Odran “Pat” Branley, 88, a retired FDNY lieutenant from Brooklyn is the last one of his four children and six grandchildren to finish college.
He is again back in red, not a fire truck, but in a red sweatshirt of the St. John’s Redmen – his official graduation was Sunday, May 31.
He needed only two classes to finish his bachelor’s degree and it was his old fraternity friends from St. John’s in Queens that spurred the Brooklyn born and bred native on to finish 60 years after he dropped out – his fire duties and family taking too much of his time. In that first year on the job, he went to his first big fire, the great Brooklyn plane crash that killed 134, and shortly after, the aircraft carrier U.S.S. Constellation caught fire in the Brooklyn Navy Yard.
So he was looking forward to walking down the aisle to collect his diploma with his much younger new fellow students, but it was not to be as COVID-19 forced the closure of the school and cancellation of the college commencement.
When he started classes, the gray-bearded Branley was excited, but his fellow classmates “thought I was the professor,” he laughed, adding “I told them I’m a senior senior.”
“I just needed the two classes and one professor, Connie Frisch was especially good to me. She took this dopey kid who was illiterate of the internet, and showed me how to set up an email address and she coached me through the on-line classes,” said Branley, a resident of Mill Basin and a life-long resident of Brooklyn.
“You know, 80 is the new 60, so why not,” he joked.
Branley had to take a required history course to complete his history major and a photo/art course as an elective. The history course was especially poignant as he studied the interwar years from 1919-1939, with much depression years, “a very sad chapter in our history.” He worries that the city’s economy may be heading in the same direction as COVID-19 has kept many businesses shuttered and surviving stores are looted.
Branley said he was forced to leave college in 1960, when his firefighting duties became too great and he was starting a family with his wife of 48 years, Betty. He then spent the next 31 years with the FDNY, mostly with Engine 248 on Snyder Avenue in Flatbush, and then his last eight years with Engine 284, the “Castle on the Hill” in Dyker Heights.
During his early years, he recalls so many buildings being vacant and being set on fire by building owners – the old “urban renewal.” Many building owners of the ’70s couldn’t afford to keep their buildings during the 70’s recession years – some abandoning them to squatters and arsonists.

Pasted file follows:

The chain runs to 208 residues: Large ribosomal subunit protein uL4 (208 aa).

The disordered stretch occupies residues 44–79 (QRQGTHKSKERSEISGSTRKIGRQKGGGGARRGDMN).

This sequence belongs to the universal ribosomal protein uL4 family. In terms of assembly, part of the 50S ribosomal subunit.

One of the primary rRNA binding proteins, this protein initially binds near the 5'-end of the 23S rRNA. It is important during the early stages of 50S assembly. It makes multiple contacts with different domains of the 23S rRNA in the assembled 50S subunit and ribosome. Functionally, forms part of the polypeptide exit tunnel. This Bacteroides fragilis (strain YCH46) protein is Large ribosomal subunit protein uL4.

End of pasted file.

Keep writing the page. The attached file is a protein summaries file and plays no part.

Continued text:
“Sometimes you would get two a night on the same block,” Branley recalled, “And there would be this big pool nearby and people would jump the fence to swim at night and we would be their entertainment.”
But those years were also sad as fire codes were more lax and more buildings burned because they were in decay. He also remembered when Martin Luther King Jr. was murdered and fires roared through the borough. He said he now views the police abuse and shakes his head.
“I worked the night of Martin Luther King was assassinated – it was so sad, and now you see the image of that man with cop kneeling on him, George Floyd, it reminded me of when Mathew Shepard was tied to a fence in Wyoming (killed for being gay). When I saw the video of Floyd, I told my daughters not to look,” he said.
The moment etched in his mind is was when they found an 8-year-old girl killed in a Christmas eve fire, “the chief didn’t even want to come in to see her.”
And then the late 70’s, when President Ford was quoted by the New York Daily News saying “Drop Dead,” many municipal workers were furloughed or were laid off permanently.
“I hope we don’t go there again because the way we are going now, God oh mighty – six months from now the city could be bankrupt with no tax base and again, they are talking about possible layoffs and furloughs,” Branley said. “It was very painful for a lot of guys back in the 70’s.”
Branley was a senior man at that point but he was also a Naval veteran, having served aboard at amphibious ship as a radar man for four years in Europe and Africa. The city couldn’t fire a veteran.
“A lot of guys were in deep, deep trouble, many were had a father and son on the job – their father’s supporting them while laid off. Some came back on the job, some went on to very successful careers elsewhere,” he recalled.
Branley retired from the FDNY in 1991, having served 31 years with the department. He had children and grandchildren to look after – but they too grew up. And then 12 years ago, he lost his wife of 48 years, Betty, to complications of rheumatoid arthritis. But despite the loss, Branley remains devoted to his family – though they have had to remain separated due to COVID-19.
All of his grown children have college degrees, three lawyers, and one teacher. Only this past year, he attended his youngest granddaughter Zoe, graduating high school from St. Francis Prep.
“A bachelor’s degree was like filling a void. I had already did things they mention in the invocation, it is all done for me,” Branley sighed. “I always felt that void – I came so close to finishing. I just needed a push from my fraternity brothers.”
While he’s a bit sad he must miss graduation commencement, he’s not complaining.
“I’m sitting here in my house by myself on day of graduation, but look, a lot of people my age are dying with no fanfare so I’m not complaining,” Branley said. “School itself was a great challenge with everything breaking down, but I made it to the finish online, so I’m gonna hang it up and get the ring.”